No. 19: Any given Sunday

Published: Mar/Apr 2006
Theme: An alternate look at the way we worship
Cover: Faith (digital image from original photograph by S.D.)
Contributors: Aguinaldo Belgrave, Kelly “Phoenix” Chase, Katy Gash, Claire Ince, Rob Leyshon, Fay Martindale, Louisa Nurse, Corrie Scott, S.D. Mark Selman, Allison Thompson, Mark Jason Welch.

Back Page Say # 19
Any given Sunday
By Robert Edison Sandiford

Among my earliest memories are nights in my parents bed in a warm Montreal home. My Mom is working the evening shift at the Queen Elizabeth Hospital, and Dad, a teacher, has put down his correcting for the night. I have finished the chocolate milk and buttered toast he brought me as a bedtime snack, it’s now time to say my prayers.

First, a children’s prayer—“As I lay me down to sleep”—then the entreaties— “God bless my Mom, Dad, my brothers and sister….” Usually in the middle of these recitations would be The Lord’s Prayer—“Our Father, who art in heaven, hallowed be thy name….”

I’ve said that prayer, including a few others taught to good Anglican boys and girls, most of my life. I associate it with Sunday school, catechism, doctrine. I associate it with a particular kind of faith, a brand of belief. Whenever I say it, I am seven or eight years old again, carefully repeating after Dad.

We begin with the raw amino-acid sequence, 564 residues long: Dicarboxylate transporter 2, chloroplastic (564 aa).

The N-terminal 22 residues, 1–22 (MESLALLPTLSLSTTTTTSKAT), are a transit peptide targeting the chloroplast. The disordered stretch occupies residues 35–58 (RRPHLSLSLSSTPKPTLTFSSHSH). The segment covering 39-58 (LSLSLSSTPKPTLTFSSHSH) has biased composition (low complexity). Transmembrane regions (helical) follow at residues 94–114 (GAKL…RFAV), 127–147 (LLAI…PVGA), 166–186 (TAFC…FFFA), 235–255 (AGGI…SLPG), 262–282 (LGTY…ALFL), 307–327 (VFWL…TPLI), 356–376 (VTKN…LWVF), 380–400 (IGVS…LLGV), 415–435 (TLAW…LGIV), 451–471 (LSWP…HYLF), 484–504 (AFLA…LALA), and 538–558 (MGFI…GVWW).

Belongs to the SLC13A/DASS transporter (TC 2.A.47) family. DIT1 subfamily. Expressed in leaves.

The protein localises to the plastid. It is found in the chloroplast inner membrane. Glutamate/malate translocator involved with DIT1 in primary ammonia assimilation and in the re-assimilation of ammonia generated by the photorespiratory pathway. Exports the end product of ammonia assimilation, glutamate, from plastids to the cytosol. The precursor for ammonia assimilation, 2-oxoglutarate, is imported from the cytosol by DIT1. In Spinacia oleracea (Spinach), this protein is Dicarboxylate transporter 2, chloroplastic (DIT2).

But as I’ve grown older—and moved a distance from the church in which I was baptized, confirmed and married—the way I pray has been transformed. I find myself praying more often than before and more spontaneously. There seems to be a larger spirituality to my religion, if that makes any sense.

The way Barbadians pray, or worship in prayer—as a people or nation—has gone through changes of its own. On any given Sunday or Sabbath, apart from the service and the sermon, the ritual and psalms, the pulpit and pews, what are people experiencing, and how?

When we seek communion with God—if that is what we are seeking, in whatever religion we embrace—we may be thinking, shouting, whispering, reflecting. The way we pray today or don’t is still telling: as much about our faith in ourselves, maybe, as about our faith in God and creation.

—Robert Edison Sandiford is a co-founding editor of ArtsEtc.